Inside D.C.

Money, money, money

It would be tough to find a 24-month period during which the federal government shoveled as much financial aid and comfort to agriculture as 2018-2020.  The last two years or so have seen the perfect storm of trade wars, the COVID 19 pandemic, both salted liberally with domestic election-year politics. 

Congress and the White House seem to be competing as to which can dole out more — direct deposit or paper check? — particularly since about $2.5 trillion in federal economic “stimulus” aid has been enacted in the last two weeks, and even before those checks hit the wires, there’s talk of a fourth bill and a bigger price tag.

In the next bill — the fourth — the jury’s still out on what it might contain other than “fixes” to the first three new laws.  House Speaker Nancy Pelosi (D, CA) – with a straight face – called the $2.2-trillion bail-out package a “downpayment” on federal assistance to cities and states, individuals and healthcare.  She also speculated on big money for infrastructure, a Democrat election priority.  President Trump is also talking about spending $2 trillion on highways, bridges, rail, air and commuter projects — also an election priority — this week tweeting, “this is the time…it should be “VERY BIG & BOLD”…focused solely on jobs and rebuilding our once great infrastructure…”

However, returning to money already to spend, farm, ranch and rural small businesses exploded in outrage early this week when the Small Business Administration (SBA) published preliminary rules governing the newly expanded Paycheck Protection Program (PPP), $349 billion in “loans,” which morph into federal grants as long as 75% of the proceeds are used to cover small business payroll, not counting foreign workers or contractors, says the American Farm Bureau Federation (AFBF). The rest can be used to pay rent or mortgage interest, utilities and other operating overhead.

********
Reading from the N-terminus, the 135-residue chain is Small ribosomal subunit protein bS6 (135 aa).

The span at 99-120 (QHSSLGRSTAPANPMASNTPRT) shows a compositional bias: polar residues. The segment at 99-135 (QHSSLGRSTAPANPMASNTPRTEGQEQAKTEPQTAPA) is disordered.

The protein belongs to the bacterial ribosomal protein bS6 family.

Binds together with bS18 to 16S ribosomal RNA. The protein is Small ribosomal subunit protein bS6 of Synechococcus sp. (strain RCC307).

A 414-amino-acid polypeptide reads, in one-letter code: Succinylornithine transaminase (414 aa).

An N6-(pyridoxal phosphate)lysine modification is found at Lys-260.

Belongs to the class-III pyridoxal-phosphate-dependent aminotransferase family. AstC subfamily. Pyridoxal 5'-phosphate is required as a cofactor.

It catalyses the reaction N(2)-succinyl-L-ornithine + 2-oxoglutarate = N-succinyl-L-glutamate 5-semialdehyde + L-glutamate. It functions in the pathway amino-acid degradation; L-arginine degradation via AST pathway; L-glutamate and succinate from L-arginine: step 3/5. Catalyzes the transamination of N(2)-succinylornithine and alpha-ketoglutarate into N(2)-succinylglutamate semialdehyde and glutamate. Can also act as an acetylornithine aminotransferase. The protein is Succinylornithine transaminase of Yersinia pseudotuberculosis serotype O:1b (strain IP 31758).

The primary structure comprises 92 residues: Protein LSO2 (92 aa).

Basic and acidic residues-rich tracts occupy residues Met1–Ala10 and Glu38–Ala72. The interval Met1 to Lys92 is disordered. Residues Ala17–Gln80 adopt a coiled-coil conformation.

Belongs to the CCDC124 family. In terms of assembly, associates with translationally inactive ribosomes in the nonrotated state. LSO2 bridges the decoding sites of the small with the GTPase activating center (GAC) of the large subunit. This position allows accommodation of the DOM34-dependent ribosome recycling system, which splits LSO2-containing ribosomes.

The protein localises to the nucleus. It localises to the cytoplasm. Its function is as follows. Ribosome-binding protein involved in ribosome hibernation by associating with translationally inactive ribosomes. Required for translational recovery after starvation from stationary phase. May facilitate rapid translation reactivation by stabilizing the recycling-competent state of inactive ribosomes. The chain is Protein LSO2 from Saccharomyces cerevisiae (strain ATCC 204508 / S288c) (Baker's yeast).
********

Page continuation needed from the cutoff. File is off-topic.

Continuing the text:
Over 30 ag and agribusiness groups descended on the SBA, the White House and Congress when they read farms and other rural businesses appeared to be ineligible for this pot of gold.  Capitol Hill rained all over the SBA demanding to know the reason why farms et al weren’t eligible. 

Then late Thursday, April 2, all “confusion” over ag producer eligibility disappeared – some local SBA offices had been telling callers no farmers need apply – when SBA published its interim PPP final rule and all agriculture exclusions vanished in the agency’s “update and clarification.” All producers are eligible, and all Farm Credit System banks will be participating. 

Under PPP, applicants can seek up to $10 million, based on eight weeks of average payroll, plus 25%.  Loan amounts can be calculated by multiplying the average monthly payroll for the last year by 2.25%, according to one report.   Employees must be retained or quickly rehired, and salaries must be maintained.  Farmers can also access the SBA Economic Injury Disaster Loan (EIDL) program, which provides loan advances up to $10,000 on working capital loans, maxed out at $2 million.

There’s also an employee retention tax credit for all businesses.  The credit is 50% of up to $10,000 in wages paid by an employer who finds business “fully or partially suspended” due to COVID 19 restrictions/recommendations, or watches revenue drop by 50% or more.  The Treasury Department handles this money pot. 

While taking heart in the fact Congress did ultimately top off the Commodity Credit Corp.’s (CCC) emergency borrowing authority account by $14 billion, pretty much guaranteeing a third tranche of Market Facilitation Program (MFP) payments along with surplus commodity purchases.  So far, about $26 billion moved to producers in the first two waves going back to late 2018. 

Then there’s a new $9.5-billion account at USDA for which livestock interests lobbied hard.  Expanded on the Senate floor to include money for specialty crop producers, this week more than 140 members of Congress told USDA in a very bipartisan way the department better pony up “swift assistance for cattle producers,” even while admitting they don’t know “the full market impact” on other commodities from COVID 19.  The problem is USDA either doesn’t know or isn’t saying how the $9.5 billion will be doled out.   

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